8. WRMS' DEDICATION TO THE BITTY
Skit...

9. BITTIES IN THE BK LOUNGE
During Dave's first verse, the song is boring as shit. Afterward. the beat does switch itself up, but the song is already a lost cause at this point.

10. SKIT 2
...

11. MY BROTHER'S A BASEHEAD
Meh.

12. LET, LET ME IN
I kind of dug this one. It was probably the instrumental work more than anything else, though.

13. AFRO CONNECTIONS AT THE HI 5 (IN THE EYES OF THE HOODLUM)
This song took aim at what would soon become the dominating force in hip hop in the early 1990's, gangsta rap. It's a weird title, sure, but the song itself is not bad. The airtight drums are especially awesome-sounding.

14. RAP DE RAP SHOW
Considering that Prince Paul was only barely a member of De La Soul (and by "barely" I mean "not really"), it's awfully nice of the group to include this long-ass interlude, which features many day players (and Q-Tip and the Jungle Brothers) praising Paul's alter ego, the Dew Doo Man. However, when Paul appears to give himself a shout-out, the entire experience turns a bit meta.

15. MILLIE PULLED A PISTOL ON SANTA
One of the better story-drive tracks in hip hop, this song is impressive in its attention to detail. It's also dark as hell, so you two should be forewarned about the disturbing shit that's presented. The song itself is really good, though, and deserves your attention.

16. WHO DO U WORSHIP?
A bizarre interlude, albeit one with some interesting musical choices.

17. SKIT 3
...

18. KICKED OUT THE HOUSE
De La may have been too nice to say outright that they're making fun of house music, but Max has no qualms with disrespecting one of the most boring forms of club music ever created. I'll say it again, for those in the back: House music sucks. As a result, this song also sucks, but it was intended to suck, so I guess De La Soul wins.

19. PASS THE PLUGS
A serious reflection on their career so far, with all of the issues and concerns that most folks don't really think about when they want to hear music (read: record label issues and the like). Still, to hear it come straight from the artists involved is interesting, and this song is all the better for it.

20. NOT OVER TILL THE FAT LADY PLAYS THE DEMO
With a title like that, I would certainly hope this was just an interlude. I found myself annoyed at the sound of this track, almost as much as I was with "Pease Porridge", but for different reasons entirely.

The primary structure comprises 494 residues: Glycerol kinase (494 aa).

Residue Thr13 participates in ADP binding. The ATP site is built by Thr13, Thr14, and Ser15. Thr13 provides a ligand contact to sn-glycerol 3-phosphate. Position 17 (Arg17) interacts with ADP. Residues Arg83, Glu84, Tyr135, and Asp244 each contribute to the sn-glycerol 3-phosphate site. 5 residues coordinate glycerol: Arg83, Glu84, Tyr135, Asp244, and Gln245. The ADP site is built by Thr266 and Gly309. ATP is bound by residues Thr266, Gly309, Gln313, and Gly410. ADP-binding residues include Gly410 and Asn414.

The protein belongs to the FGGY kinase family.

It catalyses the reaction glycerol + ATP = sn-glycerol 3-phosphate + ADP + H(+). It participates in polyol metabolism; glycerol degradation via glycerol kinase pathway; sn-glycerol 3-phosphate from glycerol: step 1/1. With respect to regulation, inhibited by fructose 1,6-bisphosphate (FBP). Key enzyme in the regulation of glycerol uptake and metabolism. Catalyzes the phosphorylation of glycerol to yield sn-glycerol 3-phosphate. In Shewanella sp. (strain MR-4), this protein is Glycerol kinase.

21. RING RING RING (HA HA HEY)
This will sound strange coming from me, but I actually liked the hook on here. I know, right? The song itself is decent, I suppose, but the chorus is as catchy as bird flu. When you consider that the hook is essentially an answering machine greeting, this song is even more impressive.

22. WRMS - CAT'S IN CONTROL
If there were a radio station in real life that played nothing but De La Soul music, I would imagine it would run out of songs to play within about eight hours.

23. SKIT 4
...

24. SHWINGALOKATE
I didn't care for this song.

25. FANATIC OF THE B WORD (FEAT MIKE G)
I have a soft spot for Native Tongues collaborations. (Mike G is from the Jungle Brothers). This is certainly one of them.

26. KEEPIN' THE FAITH
How is it possible that a song can be both upbeat and boring at the same time?

27. SKIT 5
Really more of an outro than a regular skit.

FINAL THOUGHTS: De La Soul Is Dead is 3 Feet High & Rising without the whimsy. It's a good direction for De La Soul to go, since they felt the need to prove to the world that they were not the hip hop hippies that their record label made them out to be, and, thankfully, they opted to retain Prince Paul's sensibilities (although he actually had less input in the crew's direction this go round), which helped De La Soul present another facet of the Native Tongues diamond. Its dark themes (ranging from fear of failure to child molestation) may keep some folks away, but readers of this blog owe De La Soul Is Dead at least one listen in its entirety.